According to another aspect of the present invention, direct plasma exposure is not necessary for hydrogenating polySi substrates, regardless of the presence or absence of a metal capping layer. Hydrogen atoms, and not H+ions, are sufficient to activate absorption. As shown in FIG. 2, hydrogenation of polySi thin-film transistors downstream of a plasma allows batch hydrogenation of thin-film transistors, rather than hydrogenating one thin-film transistor at a time as with direct plasma exposure. Throughput and efficiency are thereby further substantially increased, and process costs are lowered. FIG. 2 shows the batch hydrogenation of thin-film transistors downstream of a hydrogen plasma.
In an embodiment of the present invention, a stack of thin-film transistor plates are placed downstream of the plasma within a quartz tube or channel, as shown in FIG. 3. Any material with a low adsorption probability for hydrogen atoms can be utilized including, but not limited to quartz, aluminum oxide ceramics, Teflon.RTM. or similar fluorinated polymers and Teflon.RTM.-coated metal, and the like.
Positive hydrogen ions, H.sub.n.sup.+, wherein n is from 1 to 3, do not survive in the gas flow downstream of a plasma. The H.sub.n.sup.+ ions apparently get neutralized when they hit the tube or channel surface. Thus, H atoms are sufficient to serve as the supply of active H for the hydrogenation of the stacked thin-film transistor plates. The flow of hydrogen atoms to the thin-film transistor plates can be greatly increased without incurring ion damage that deteriorates thin-film transistor electrical performance.
It is known in the art that adding a small amount, such as a few percent, of oxygen or water vapor to a hydrogen plasma improves the survivability of H atoms downstream of the plasma. The oxygen or water vapor modifies the surface of a flow tube so as to reduce the recombination rate of H atoms on them to hydrogen gas, H.sub.2.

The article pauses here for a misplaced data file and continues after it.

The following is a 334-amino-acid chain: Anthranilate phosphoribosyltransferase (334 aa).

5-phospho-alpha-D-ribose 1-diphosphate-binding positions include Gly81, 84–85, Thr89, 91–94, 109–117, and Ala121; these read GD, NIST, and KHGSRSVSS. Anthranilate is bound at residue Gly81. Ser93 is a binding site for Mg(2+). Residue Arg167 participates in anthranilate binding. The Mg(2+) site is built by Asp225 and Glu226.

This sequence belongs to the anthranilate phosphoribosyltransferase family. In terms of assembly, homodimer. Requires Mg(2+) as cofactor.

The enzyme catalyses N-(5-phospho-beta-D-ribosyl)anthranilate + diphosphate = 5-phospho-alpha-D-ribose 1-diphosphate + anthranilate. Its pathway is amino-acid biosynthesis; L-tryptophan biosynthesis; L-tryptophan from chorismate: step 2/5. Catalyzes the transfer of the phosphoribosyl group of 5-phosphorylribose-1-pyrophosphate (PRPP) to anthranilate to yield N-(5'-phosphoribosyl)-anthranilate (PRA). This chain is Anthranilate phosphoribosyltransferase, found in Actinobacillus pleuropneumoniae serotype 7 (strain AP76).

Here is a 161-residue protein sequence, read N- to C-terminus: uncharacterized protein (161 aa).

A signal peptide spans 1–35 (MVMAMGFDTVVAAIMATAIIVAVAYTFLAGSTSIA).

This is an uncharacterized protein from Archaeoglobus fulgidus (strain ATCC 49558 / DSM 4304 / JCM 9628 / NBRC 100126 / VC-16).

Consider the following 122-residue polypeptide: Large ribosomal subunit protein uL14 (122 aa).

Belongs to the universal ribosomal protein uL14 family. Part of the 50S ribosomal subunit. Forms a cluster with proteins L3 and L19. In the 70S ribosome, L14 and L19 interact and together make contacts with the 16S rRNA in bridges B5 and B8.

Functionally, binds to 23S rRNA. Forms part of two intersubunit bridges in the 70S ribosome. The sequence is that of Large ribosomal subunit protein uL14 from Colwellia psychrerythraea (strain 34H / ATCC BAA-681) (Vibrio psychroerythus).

The main advantage of the method of the present invention is that in production, a stack of thin-film transistor plates can be hydrogenated at once, as shown in FIG. 3. In an embodiment of the present invention, thin-film transistor plates are stacked back-to-back with a 1 cm gap in a quartz or quartz-like enclosure. Thus, about 50 plates can be accommodated in about a 30 cm high stack.
The quartz system illustrated in FIG. 3 uses a microwave beam as a convenient and low-cost power source to generate a hydrogen plasma. However, any suitable power source can be used in the present invention so long as the objects thereof are achieved. Other known sources include, but are not limited to, an RF inductive coil, a helicon antenna, or a 60 Hz transformer with a plasma loop acting as a secondary winding. Power sources that generate high plasma-sheath voltages, such as parallel-plate coupling, should be avoided because the resulting sputtering of the plasma cavity walls would shorten their life and possibly contaminate the process.